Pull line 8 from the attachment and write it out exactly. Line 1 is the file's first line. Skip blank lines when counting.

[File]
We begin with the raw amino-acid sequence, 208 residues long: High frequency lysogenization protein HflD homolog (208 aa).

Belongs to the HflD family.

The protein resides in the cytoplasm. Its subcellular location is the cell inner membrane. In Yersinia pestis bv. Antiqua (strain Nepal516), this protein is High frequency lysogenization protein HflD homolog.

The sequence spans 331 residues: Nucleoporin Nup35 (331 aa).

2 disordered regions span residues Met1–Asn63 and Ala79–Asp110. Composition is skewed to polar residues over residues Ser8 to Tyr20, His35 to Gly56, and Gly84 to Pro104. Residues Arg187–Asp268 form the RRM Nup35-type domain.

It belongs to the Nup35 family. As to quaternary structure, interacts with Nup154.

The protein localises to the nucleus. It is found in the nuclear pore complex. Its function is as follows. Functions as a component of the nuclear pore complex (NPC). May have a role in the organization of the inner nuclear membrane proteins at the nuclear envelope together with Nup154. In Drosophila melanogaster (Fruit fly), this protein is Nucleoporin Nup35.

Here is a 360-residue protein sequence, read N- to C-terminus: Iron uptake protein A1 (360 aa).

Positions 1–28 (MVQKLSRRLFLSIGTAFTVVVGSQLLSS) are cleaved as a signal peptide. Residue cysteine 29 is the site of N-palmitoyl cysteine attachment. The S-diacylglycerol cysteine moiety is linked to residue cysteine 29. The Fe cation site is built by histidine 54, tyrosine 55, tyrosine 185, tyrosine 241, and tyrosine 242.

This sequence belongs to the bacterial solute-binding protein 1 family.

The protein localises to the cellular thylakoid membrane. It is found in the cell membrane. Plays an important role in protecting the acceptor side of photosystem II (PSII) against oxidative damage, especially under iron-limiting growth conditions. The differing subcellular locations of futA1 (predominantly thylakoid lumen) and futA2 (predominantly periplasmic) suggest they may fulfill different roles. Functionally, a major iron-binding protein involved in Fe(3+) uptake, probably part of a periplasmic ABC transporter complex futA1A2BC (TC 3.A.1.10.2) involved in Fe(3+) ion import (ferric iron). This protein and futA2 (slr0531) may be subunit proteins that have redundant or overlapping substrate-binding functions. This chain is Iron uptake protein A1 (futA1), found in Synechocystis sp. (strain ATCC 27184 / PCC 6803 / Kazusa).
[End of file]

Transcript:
Here is a 360-residue protein sequence, read N- to C-terminus: Iron uptake protein A1 (360 aa).